Diploma Program (11-12)
What is the Diploma Program?
The Diploma Programme (DP) is a rigorous pre-university course of study designed for students in the 16 to 19 age range. It is a broad-based, two-year course that aims to encourage students to be knowledgeable and inquiring but also caring and compassionate. There is a strong emphasis on encouraging students to develop intercultural understanding, open-mindedness, and attitudes necessary for them to respect and evaluate a range of points of view.
Through the DP, TCIS is able to cultivate internationally-minded learners who:
TCIS Offers the DP to a Greater Variety of Students
TCIS runs an inclusive DP program. Where some schools restrict access to students as a sort of elite program, we believe very strongly that the quality and challenge of the DP program is beneficial to a wide range of students. Students who successfully pass their DP courses and all of their supplementary requirements find themselves ahead of many in the world for university acceptance; they will have been through a course of study that prepared them exceptionally well for university.
TCIS is committed to supporting all students to achieve their potential in a holistic academic program. TCIS senior classes consistently score well above the world average and achieve remarkably well, especially for an inclusive group.
The Diploma Program at TCIS
Students may engage with the DP program of study at one of two levels:
- students are encouraged to become full IB Diploma Program Candidates by meeting all IB DP requirements, including TOK and the EE.
- students may choose to be IB Diploma Course Candidates, which means that they must take six DP courses, but they are not required to take three Higher Level courses and complete the TOK and EE. This reduces the intensity of academic requirements significantly and results in a fully accredited transcript of high school completion.
Subject Areas of Study
The Diploma Program encourages the study of a broad range of academic areas. Students in the DP study:
- two languages (one as a language with a literature component and one as language acquisition)
- one humanities or social science subject
- one science
- one of the mathematics courses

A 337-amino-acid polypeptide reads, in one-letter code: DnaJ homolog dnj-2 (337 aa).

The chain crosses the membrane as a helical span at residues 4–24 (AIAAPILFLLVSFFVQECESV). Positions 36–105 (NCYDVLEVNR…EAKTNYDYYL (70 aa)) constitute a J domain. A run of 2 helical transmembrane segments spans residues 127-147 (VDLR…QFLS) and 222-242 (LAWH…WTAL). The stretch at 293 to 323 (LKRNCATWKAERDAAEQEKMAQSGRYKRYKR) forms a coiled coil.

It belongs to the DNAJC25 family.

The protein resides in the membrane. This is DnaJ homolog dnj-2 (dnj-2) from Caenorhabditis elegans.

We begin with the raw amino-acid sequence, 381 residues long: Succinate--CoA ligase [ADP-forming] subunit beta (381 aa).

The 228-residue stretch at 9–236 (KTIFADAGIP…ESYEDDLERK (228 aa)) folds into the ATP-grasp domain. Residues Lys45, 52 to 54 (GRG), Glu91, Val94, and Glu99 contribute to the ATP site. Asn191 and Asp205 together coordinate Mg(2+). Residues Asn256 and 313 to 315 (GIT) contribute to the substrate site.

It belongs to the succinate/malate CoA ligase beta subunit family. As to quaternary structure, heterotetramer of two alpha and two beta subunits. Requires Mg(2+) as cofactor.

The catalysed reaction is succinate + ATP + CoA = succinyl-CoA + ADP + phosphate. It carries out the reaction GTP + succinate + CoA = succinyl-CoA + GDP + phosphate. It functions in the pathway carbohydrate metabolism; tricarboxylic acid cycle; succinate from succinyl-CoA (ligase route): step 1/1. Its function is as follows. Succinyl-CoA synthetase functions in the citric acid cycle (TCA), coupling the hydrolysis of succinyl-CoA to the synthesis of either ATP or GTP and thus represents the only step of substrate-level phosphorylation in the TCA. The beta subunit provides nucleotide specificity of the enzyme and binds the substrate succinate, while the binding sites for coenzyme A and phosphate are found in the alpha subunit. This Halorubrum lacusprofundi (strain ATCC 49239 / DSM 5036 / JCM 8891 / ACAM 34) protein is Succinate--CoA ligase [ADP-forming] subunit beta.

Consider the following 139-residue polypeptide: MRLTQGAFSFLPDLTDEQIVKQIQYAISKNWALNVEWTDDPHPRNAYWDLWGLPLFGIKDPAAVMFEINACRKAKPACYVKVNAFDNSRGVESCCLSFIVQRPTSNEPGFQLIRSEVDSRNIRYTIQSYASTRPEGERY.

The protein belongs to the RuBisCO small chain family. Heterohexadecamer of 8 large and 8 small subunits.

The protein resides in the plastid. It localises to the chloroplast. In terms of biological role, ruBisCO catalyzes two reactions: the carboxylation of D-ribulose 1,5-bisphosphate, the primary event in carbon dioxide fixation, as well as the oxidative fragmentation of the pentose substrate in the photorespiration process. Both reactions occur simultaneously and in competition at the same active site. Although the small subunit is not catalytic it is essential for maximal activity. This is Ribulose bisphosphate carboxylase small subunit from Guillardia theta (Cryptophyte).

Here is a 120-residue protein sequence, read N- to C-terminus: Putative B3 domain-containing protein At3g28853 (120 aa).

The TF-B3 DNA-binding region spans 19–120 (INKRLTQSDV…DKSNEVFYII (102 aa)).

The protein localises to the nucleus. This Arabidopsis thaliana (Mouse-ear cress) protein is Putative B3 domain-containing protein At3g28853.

- one of the creative arts courses.
This comprehensive range of subjects makes the TCIS curriculum a demanding course of study designed to prepare students effectively for university entrance. In each of the academic areas, students have flexibility in making their choices, which means they can choose subjects that particularly interest them and that they may wish to study further at university.
* Students at TCIS also have the ability to choose "Double Science" or "Double Humanities" if that will best further their plans for university entrance and study.
- Individuals and Societies (Humanities)
- Language Acquisition
- Language and Literature
Music, Theatre, and Visual Arts all offered at the HL and SL levels
Through studying any of the group 6 subjects, the Arts, students become aware of how artists work and communicate. The aims of all arts subjects are to enable students to:
- enjoy lifelong engagement with the arts
- become informed, reflective and critical practitioners in the arts
- understand the dynamic and changing nature of the arts
- explore and value the diversity of the arts across time, place and cultures
- express ideas with confidence and competence
- develop perceptual and analytical skills.
Design Technology offered at the HL and SL levels
Through studying Design Technology, students should become aware of how designers work and communicate with each other. While the design methodology may take on a wide variety of forms, it is the emphasis on a practical approach through design work that characterizes this subject.
The aims of Design Technology enable students, through the overarching theme of the nature of design, to develop:
- a sense of curiosity as they acquire the skills necessary for independent and lifelong learning and action through inquiry into the technological world around them
- an ability to explore concepts, ideas and issues with personal, local and global significance to acquire in-depth knowledge and understanding of design and technology
- initiative in applying thinking skills critically and creatively to identify and resolve complex social and technological problems through reasoned ethical decision-making
- an ability to understand and express ideas confidently and creatively using a variety of communication techniques through collaboration with others
- a propensity to act with integrity and honesty, and take responsibility for their own actions in designing technological solutions to problems
- an understanding and appreciation of cultures in terms of global technological development, seeking and evaluating a range of perspectives
- a willingness to approach unfamiliar situations in an informed manner and explore new roles, ideas and strategies so they can articulate and defend their proposals with confidence
- an understanding of the contribution of design and technology to the promotion of intellectual, physical and emotional balance and the achievement of personal and social well-being
- empathy, compassion and respect for the needs and feelings of others in order to make a positive difference to the lives of others and to the environment
- skills that enable them to reflect on the impacts of design and technology on society and the environment in order to develop their own learning and enhance solutions to technological problems.
(*Design as a subject area normally falls under Sciences within the DP program, but TCIS departmental structures tend to make a distinction internally.)